I have a theory that no matter what kind of photographer you are, everyone will end up saying one sentence about you. It is a kind of cultural shorthand. Some examples:

  • He took celebrity portraits with a white background
  • She took pictures of freaks and committed suicide
  • He took picture of Parisian architecture at the turn of the century
  • She makes creepy digital pictures of kids with big eyes
  • She takes large-format pictures of her wealthy family and friends

Zehnder embraced his sentence so much that he changed his middle name to Penguin. This biographical fact, along with his death in a blizzard, has actually become part of his sentence. (For an example read his Time Magazine obit here).

Biographical details often make their way into the sentence: ‘She was Arbus’s teacher’ (Lisette Model), ‘He was Edward Weston’s son’ (Cole & Brett).

Some artists have a sentence that is tied to a single picture: Iwo Jima Flag Raising (Joe Rosenthal), Piss Christ (Andres Serrano), Couple Kissing in Paris (Robert Doisneau).

While artists aren’t usually as blatant as Penguin Zehnder, most work to shape their sentence. In the recently discussed interview with Henri Cartier-Bresson, for example, he downplayed his early interest in Surrealism but repeatedly described himself as ‘an anarchist.’

I admire the way Paul Shambroom has shaped his sentence. On the front page of his website he writes: “Artist/Photographer Paul Shambroom’s work explores power in its various forms.” I’ve heard Paul repeat the same thing during his lectures. Repetition, after-all, is what makes the sentence.

But while photographers can help shape their sentence, they can’t control it. No matter how many times Cartier-Bresson called himself an anarchist it would never make the sentence. And if Paul Shambroom ends up taking a picture of George Bush’s assassination, that will be his sentence. Unless you change your name, the sentence can only be shaped, not controlled.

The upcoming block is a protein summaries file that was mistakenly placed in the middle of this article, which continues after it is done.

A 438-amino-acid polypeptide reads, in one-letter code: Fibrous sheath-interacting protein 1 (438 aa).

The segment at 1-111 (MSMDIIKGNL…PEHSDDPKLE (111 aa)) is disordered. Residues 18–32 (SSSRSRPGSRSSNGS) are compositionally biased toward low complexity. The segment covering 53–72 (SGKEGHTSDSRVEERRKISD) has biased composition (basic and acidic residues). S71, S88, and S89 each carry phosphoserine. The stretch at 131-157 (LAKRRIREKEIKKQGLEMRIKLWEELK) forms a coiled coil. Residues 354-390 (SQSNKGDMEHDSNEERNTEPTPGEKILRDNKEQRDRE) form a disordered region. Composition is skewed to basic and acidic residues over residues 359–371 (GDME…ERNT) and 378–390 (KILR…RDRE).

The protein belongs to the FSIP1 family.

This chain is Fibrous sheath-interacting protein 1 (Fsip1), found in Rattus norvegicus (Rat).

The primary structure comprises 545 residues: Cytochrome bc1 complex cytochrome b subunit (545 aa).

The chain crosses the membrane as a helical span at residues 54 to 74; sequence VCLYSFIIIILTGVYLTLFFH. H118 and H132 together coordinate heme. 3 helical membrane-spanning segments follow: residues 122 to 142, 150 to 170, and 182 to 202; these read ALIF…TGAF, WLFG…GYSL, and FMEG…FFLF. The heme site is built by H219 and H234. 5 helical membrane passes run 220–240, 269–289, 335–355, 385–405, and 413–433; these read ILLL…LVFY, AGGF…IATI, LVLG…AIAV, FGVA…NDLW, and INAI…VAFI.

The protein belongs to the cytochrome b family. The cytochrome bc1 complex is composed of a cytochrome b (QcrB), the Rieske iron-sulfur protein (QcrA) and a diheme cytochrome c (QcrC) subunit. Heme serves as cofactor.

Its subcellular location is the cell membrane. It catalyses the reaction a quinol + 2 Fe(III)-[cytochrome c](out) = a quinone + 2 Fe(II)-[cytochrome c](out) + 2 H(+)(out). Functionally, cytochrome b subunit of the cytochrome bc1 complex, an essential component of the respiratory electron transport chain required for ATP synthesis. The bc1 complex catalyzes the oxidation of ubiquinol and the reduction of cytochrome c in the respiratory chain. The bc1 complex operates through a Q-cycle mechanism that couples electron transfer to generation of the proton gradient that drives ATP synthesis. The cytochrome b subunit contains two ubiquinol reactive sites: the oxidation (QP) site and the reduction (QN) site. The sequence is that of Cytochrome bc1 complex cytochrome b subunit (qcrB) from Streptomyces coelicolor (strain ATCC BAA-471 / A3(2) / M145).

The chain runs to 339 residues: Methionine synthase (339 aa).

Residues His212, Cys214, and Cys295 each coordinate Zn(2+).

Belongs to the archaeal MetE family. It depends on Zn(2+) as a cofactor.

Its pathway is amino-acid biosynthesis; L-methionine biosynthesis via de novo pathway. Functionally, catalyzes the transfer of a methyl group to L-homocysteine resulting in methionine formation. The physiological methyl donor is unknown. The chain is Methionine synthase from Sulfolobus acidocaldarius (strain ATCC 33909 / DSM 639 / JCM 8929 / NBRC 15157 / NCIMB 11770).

Hmmm, Power Shambroom does have a ring to it.

November 6, 2006

Stephen DiRado

Filed under: artists,interviews,the sentence — alecsothblog @ 8:56 pm

dirado_1
Lights Out, Dinner Table Series, Chilmark MA, July 7, 1998 ©Stephen DiRado

Until last week I wasn’t familiar with Stephen DiRado. A couple of folks had mentioned his name in regards to the discussion of underrated photographers. I looked up his website and was bowled over. While I don’t claim to have an encyclopedic knowledge of the medium, it is inconceivable that work of this quality and consistency hadn’t penetrated my consciousness sooner. Had I just spaced out or is Stephen DiRado the most underrated photographer in America? Within fifteen minutes of seeing his website I emailed Stephen in hopes of answering this and other questions regarding his remarkable work. Stephen responded with the same generosity of spirit that you can see in his pictures.

Alec Soth: My first question is about this issue of being underrated. Do you see yourself, your work, as being underappreciated in art and photographic circles?

Stephen DiRado: In my twenties I had the good fortune to show in a number of New England museums and galleries. People in the business of art appreciated my work, added with a few museum acquisitions, all helped gain me access to start new projects. Over the years however my primary concern has been the making of work rather than the marketing of it; this partially due to the manner in which it has evolved into very long term, ongoing, series, and partially due to my kind of obsessive commitment to my practice. From one perspective, I’d acknowledge having fallen off the circuit of what might be described in curatorial terms as “successful”. Thanks however to a few loyal collectors, as well as support from grants and fellowships, and my income from teaching, I have been able to continue producing new work without the constant chasing of gallery shows. In short I have been protective of my work and show infrequently. I will however be having a forthcoming exhibition of my JUMP series this winter at the DeCordova Museum. A project 6 years in the making that I feel with confidence is finished and ready for prime time.

Alec Soth: I’m wondering how much you think about the audience for your work. Is your audience yourself, your friends, Worcester, New England? How much do you care about having a larger audience?

Stephen DiRado: For the longest time I felt I was making photos that were accessible for just about any audience; pride myself that they work on many levels, and yes nation wide. There is something for my art historian friends, and something for my neighbor to identify. Today I’m not sure about that, I’m not sure about anything other than there is this obsession to keep making the photos, and along the way ask myself less questions before making the photo. In other words I’m not caring much about any audience, now I’m making photos for me.